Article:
Fuji - Tuesday
We have been practising making inferences and justifying them using evidence from the text each week. This week, you will use what you already know about inferring to make inferences on your own.
Inferring is when we use clues from the text to give us information about what is happening in the story or know what is going to happen.
Watch this video about making inferences:
You can follow along with the text as the lady in the video (below it) reads the story aloud to you.
If you did not read the first part of Chapter 1, click here to open the text.
If you did not read the second part of Chapter 1 last week, click here to open the text.
If you did not read the first part of Chapter 2, click here to open the text.
Journey to the River Sea
Continue reading CHAPTER TWO from where we left off in the video and read up until the end of the chapter.
(33:03 - 41:30 on the Youtube clip)
Journey to the River Sea
Task: Can you make up to 5 inferences based on the text we are reading this week?
Now it is your turn to make up to 5 inferences without my prompts.
Remember, we can infer things like:
- how characters are feeling
- when and where the story is set
- what will come next in the story
- what time of the year and time of the day it is and
- the type of personality each character has.
We can make inferences when the author uses 'show not tell'.
Make sure you begin with "I can infer that..." and then justify (explain) your answer by using the word "because".
Eg. Are the teachers at the boarding school strict? How do you know?
I can infer that the teachers at the boarding school are quite strict because they value good manners and are very quick to punish students for minor incidents such as chewing their hair.
You may either:
- write your answers in pen/pencil and send me a photo of your work or
- type the answers to me in an email
Please send your work to me at firstname.lastname@example.org
Maths - Length: Kilometres
Do you remember how to measure the length of something? What is length?
Length is a measurement of distance. How far from one end to the other end, or from one point to another.
Think about the different types of Olympic running races:
How far are they?
Can you convert the distances between metres and kilometres?
How many metres are there in a kilometre?
How would you represent half a kilometre? (You could use fractions or decimals)
The two videos below will refresh your memory and help you answer the questions.
Watch both videos and then answer as many questions as you can.
You may either:
- Print the questions and write on the page and then email me a photo of the work
- Write each question number down on a piece of paper with the answer next to it and then email me a photo of the work or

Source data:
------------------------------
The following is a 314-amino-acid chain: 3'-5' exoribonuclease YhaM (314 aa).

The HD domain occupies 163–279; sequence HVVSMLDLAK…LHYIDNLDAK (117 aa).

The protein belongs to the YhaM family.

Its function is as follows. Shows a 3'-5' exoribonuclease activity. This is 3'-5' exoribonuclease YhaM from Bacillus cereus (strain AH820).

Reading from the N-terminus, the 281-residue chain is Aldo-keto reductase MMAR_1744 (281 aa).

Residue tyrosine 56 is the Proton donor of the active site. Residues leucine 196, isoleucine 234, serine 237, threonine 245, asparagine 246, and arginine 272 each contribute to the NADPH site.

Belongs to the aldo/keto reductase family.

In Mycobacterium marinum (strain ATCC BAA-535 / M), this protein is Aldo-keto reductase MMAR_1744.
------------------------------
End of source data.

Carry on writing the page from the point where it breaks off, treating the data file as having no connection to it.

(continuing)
- Write an email with the answers to each question in the email.
Please send your work to email@example.com
Blue Work (Level 1)
Pink Work (Level 2)
Aniso and Alex walk 15km altogether for charity.
Aniso walks double the distance that Alex walks.
How far did Alex walk? Can you convert it to metres?
Fill in the missing measurements so that each row of three adds to a total of 2km.
Hands on Activity - Learn How to Hoover
Zakariya in our class has been helping out around the house by hoovering. Today, your job is to learn how to hoover yourself!
Task: Hoover your bedroom or another area of the house. It might be difficult to get it right if this is your first time but, don't worry, each time you practise you will get better and quicker at doing it yourself.
If you like, you can send me a video or photo of you hoovering at firstname.lastname@example.org I will post the photos in the new Independent Champions section of our Year 4 weekly page.
How to Hoover
1. Pick up objects off the floor and make sure there is no water on the floor.
2. Unravel the cord and plug in the hoover.
3. Turn on the hoover (you will hear a loud, suction noise).
4. Hoover around the perimeter (edges) of the room first by slowly moving the hover over the carpet/flooring, making sure the cord is out of the way.
5. Hoover the main area of the room by moving up and down in a zigzag to make sure all of the area has been covered.
6. If needed, move furniture and hoover underneath it (eg. chairs).
7. Turn off the hoover.
8. Unplug the hoover by pulling the plug out of the electrical socket with your hand (do not just yank the cord).
9. Empty the hoover carefully into a rubbish bin.
It is important to learn how to do things for yourself. This is called being INDEPENDENT. Learning to be more independent and do things for yourself helps you:
- learn new things
- build self-esteem and confidence
- make good decisions
- develop responsibility
- feel important and like you belong
- develop coordination